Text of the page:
Diane Soumilas: What's distinctive to me about Robert's work is, or his multifaceted practice is the brilliant, skillful and unexpected ways in which he combines historic metalworking techniques with often provocative contemporary interventions of found objects or contemporary materials.
allery in Melbourne, where in:
Diane Soumilas: He often pushes boundaries of what jewelry can be, and he plays with history, frequently referencing archeology and material culture in his practice. So what I find extraordinary about his work is the way he challenges notions of authenticity and the way he merges the past with the present and draws inspiration from the historical context of jewelry, as well as the concepts of copies and fakery.
Robert Baines: Well, I'm almost 73 [years old] and so I don't work like I used to work either the intensity of what I used to do. I've come to the point now where I really make one larger piece, work on one larger piece and two smaller complex pieces. And I don't have a big target of working for exhibitions and things so much, and I sort of work in the garden more now and, uh, I do other things. I have more of a balance in my life.
But there's still that urge to work, to engage and to make. And that that really cannot be stopped. The work always sits there. The studio is always there. There is that sort of urge to make and I really was intrigued by a title that my graduate students, some years ago came up with for the title of their exhibition. They called it, The Beast Won't Sleep.
Robert Baines: The other thing where my life is now, I'm also really involved in the placing of my work more and more. I don't want to leave a lot of work to my family to have to deal with. And, so I'm sort of engaging more in institutional collections and placing the work. So that's really important.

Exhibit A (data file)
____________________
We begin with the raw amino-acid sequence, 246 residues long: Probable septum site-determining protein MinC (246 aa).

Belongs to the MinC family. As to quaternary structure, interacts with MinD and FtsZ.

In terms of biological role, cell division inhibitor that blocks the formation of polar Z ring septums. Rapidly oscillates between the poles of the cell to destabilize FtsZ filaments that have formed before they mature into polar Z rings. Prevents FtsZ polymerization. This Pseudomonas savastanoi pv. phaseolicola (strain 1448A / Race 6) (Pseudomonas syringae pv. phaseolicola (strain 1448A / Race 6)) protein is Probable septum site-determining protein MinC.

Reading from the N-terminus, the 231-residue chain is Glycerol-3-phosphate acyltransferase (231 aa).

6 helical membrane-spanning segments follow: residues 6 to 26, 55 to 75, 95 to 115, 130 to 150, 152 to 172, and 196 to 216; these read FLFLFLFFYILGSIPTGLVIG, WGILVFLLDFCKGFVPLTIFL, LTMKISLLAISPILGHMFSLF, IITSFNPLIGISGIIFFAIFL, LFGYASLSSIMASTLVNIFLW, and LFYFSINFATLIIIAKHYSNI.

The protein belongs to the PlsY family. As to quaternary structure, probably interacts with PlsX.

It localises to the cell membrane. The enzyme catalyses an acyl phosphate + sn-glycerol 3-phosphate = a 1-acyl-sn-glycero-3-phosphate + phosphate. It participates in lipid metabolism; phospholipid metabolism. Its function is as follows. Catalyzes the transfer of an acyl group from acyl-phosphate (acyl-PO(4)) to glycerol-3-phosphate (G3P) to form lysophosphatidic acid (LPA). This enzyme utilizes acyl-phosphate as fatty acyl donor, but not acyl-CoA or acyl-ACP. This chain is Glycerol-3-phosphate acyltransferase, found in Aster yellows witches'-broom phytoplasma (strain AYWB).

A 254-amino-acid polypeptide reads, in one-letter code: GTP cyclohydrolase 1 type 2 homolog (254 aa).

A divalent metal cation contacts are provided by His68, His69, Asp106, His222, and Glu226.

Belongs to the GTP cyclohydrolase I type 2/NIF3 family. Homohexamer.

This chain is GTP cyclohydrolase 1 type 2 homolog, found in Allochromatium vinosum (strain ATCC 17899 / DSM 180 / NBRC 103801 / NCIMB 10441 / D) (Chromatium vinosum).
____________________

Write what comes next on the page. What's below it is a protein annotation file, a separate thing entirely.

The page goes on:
The other thing is I have been doing commission work for collections for families. Two families in particular over many decades, like going back into the seventies, eighties. And they've all got older but I've had a wonderful sort of relationship with them. But I sort of really feel it, that relationship I've had with the husband and the wife that they've been buying pieces for each other, from getting me to make them. It's been a wonderful time and experience and quite a privilege.
you know. I met this lady in:
Robert Baines: We had an exhibition in Melbourne, in George's gallery, and on that day, I was in charge, like a curator of the collection. And this lady stepped in and we had a conversation for an hour about the work and I never thought where it would develop.
It's another one of those major unpredictables in my life. They gave me a freedom to make larger pieces using the knowledge that I was working on, on other pieces at that time. And so I was able to extend these, these sort of very specialised pieces. I think that’s also coming to a close.
Lisa Cahill: It’s wonderful to have had that relationship though, with people who find your work so special and are able to … it’s almost collaborative, isn’t it? A collaborative relationship with a collector.
Robert Baines: It has been. Yeah. Yeah. It's almost, you feel it's a privilege. You're not part of the family, obviously, but to be privileged in that sort of engagement with the interaction and relationship that I had for each other, it was a very nice thing.
John McPhee: 50 years of making it as the most extraordinary career. There are very few silversmiths, jewellers, goldsmiths who have actually worked for that amount of time.
Lisa Cahill: Art historian and curator, John McPhee.teacher. He began teaching in: ere made a Living Treasure in:
Robert Baines: Well, first of all, I'm a bit worried about the word pride. Maybe this is my Christian upbringing. I've seen winning prizes and awards as part of professional practice. First of all, winning prizes, it's an acknowledgement of the work, but also the money has always been really important and a facilitator to continue. And so the awards were usually an opportunity to embark on some research or study.